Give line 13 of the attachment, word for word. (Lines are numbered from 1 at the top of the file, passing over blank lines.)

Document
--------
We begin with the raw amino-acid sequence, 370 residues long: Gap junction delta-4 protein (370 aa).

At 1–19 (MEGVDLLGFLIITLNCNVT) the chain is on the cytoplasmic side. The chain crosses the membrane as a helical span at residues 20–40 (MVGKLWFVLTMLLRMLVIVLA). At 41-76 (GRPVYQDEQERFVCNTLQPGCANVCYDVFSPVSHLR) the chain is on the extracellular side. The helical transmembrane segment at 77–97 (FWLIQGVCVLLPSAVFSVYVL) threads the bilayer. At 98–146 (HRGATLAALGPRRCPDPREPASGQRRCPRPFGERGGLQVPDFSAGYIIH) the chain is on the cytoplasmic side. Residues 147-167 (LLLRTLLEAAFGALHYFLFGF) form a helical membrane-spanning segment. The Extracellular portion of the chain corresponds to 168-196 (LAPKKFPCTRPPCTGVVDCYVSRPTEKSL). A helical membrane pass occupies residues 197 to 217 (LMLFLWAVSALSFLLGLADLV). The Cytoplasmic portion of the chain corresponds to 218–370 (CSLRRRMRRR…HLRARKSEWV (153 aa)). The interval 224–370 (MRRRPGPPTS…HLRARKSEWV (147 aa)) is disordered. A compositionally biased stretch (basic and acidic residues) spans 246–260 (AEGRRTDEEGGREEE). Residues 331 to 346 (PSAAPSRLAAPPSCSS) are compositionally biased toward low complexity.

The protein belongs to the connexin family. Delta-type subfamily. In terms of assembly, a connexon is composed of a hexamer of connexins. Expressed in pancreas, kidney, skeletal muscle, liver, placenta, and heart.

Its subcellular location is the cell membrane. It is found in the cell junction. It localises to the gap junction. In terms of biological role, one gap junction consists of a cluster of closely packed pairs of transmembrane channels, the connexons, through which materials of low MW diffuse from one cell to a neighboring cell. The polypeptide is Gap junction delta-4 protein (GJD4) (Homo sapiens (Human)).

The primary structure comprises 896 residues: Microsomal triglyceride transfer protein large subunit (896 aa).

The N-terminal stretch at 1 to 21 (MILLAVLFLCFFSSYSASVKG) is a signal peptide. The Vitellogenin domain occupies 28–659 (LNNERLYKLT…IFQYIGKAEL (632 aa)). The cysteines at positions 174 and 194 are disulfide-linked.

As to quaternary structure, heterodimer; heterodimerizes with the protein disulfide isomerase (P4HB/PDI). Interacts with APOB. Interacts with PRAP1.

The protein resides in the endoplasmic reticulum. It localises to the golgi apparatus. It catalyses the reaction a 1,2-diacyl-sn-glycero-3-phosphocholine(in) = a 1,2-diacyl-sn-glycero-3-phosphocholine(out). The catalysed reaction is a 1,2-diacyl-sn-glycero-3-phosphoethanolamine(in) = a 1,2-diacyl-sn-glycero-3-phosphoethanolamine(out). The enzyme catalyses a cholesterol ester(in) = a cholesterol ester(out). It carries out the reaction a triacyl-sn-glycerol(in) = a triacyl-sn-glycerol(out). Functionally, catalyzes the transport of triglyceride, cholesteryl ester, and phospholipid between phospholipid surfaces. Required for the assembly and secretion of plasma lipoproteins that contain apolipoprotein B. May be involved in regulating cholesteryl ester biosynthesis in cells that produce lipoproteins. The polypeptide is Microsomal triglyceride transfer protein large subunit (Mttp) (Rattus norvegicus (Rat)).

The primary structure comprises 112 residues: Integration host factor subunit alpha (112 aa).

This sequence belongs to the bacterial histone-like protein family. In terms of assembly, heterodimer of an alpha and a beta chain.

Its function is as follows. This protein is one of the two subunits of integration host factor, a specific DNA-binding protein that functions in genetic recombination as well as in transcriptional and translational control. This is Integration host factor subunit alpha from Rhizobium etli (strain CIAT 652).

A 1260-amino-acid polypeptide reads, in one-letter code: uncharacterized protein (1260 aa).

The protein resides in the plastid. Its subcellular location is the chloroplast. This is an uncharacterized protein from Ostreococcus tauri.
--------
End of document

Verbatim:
The protein resides in the plastid. Its subcellular location is the chloroplast. This is an uncharacterized protein from Ostreococcus tauri.